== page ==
Jittikoon, Jiraphun, East, J. Malcolm and Lee, Anthony G.
A fluorescence method to define transmembrane alpha-helices in membrane proteins: Studies with bacterial diacylglycerol kinase
Biochemistry, 46, (38), . (doi:10.1021/bi7008213).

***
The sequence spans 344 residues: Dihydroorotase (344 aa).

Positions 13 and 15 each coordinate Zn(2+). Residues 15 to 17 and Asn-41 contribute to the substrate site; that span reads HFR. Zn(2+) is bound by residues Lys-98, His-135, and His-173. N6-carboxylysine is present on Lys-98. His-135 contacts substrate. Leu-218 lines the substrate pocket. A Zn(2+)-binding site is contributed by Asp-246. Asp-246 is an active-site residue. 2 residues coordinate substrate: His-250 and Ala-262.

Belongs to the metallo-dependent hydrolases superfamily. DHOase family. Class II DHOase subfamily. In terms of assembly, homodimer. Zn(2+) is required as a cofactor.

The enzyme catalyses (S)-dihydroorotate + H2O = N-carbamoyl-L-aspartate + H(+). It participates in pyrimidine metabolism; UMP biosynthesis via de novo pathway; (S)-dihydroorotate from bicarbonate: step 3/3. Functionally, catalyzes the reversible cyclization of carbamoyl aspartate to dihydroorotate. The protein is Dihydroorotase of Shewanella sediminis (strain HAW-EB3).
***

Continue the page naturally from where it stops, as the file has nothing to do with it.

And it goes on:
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Hydropathy plots have problems in identifying the sequences of transmembrane (TM) -helices when they contain charged residues. Here we show that fluorescence spectroscopy can be used to define the ends of TM -helices. Diacylglycerol kinase (DGK) from Escherichia coli contains three transmembrane (TM) -helices per monomer. We have used fluorescence techniques to define the region of the putative first TM helix (TM1) that spans the hydrophobic core of the lipid bilayer surrounding DGK in reconstituted membranes. Single Cys mutants were introduced into TM1 and flanking sites, in a mutant of DGK lacking the two native Cys residues. Introduction of Cys residues into the region between residues 28 and 34 resulted in mutants with low activities, due to a combination of reduced affinities for ATP and diacylglycerol and a reduced maximum rate. Cross-linking experiments showed that the low-activity mutants were present largely in the normal, trimeric form after reconstitution. Fluorescence emission maxima for the Cys mutants labeled with N-((2-(iodoacetoxy)ethyl)-N-methyl)amino-7-nitrobenz-2-oxa-1,3-diazole (IANBD) reconstituted into bilayers of dioleoylphosphatidylcholine varied with position, suggesting that the region of TM1 spanning the hydrophobic core of the bilayer runs from Glu-28 on the cytoplasmic side to Asp-49 or Val-50 on the periplasmic side. This locates the charged/polar cluster 32RQE34 within the hydrophobic core of the bilayer. Fluorescence quenching experiments agree with this assignment for TM1, the results showing a periodicity consistent with distinct stripes of amino acid residues along the length of the helix, the stripes facing the lipid bilayer and facing the rest of the protein, respectively. The residues located close to the glycerol backbone region of the bilayer remained the same when the lipid fatty acyl chain length was changed in the range C14 to C22, showing that hydrophobic matching between the protein and the surrounding lipid bilayer is highly efficient.
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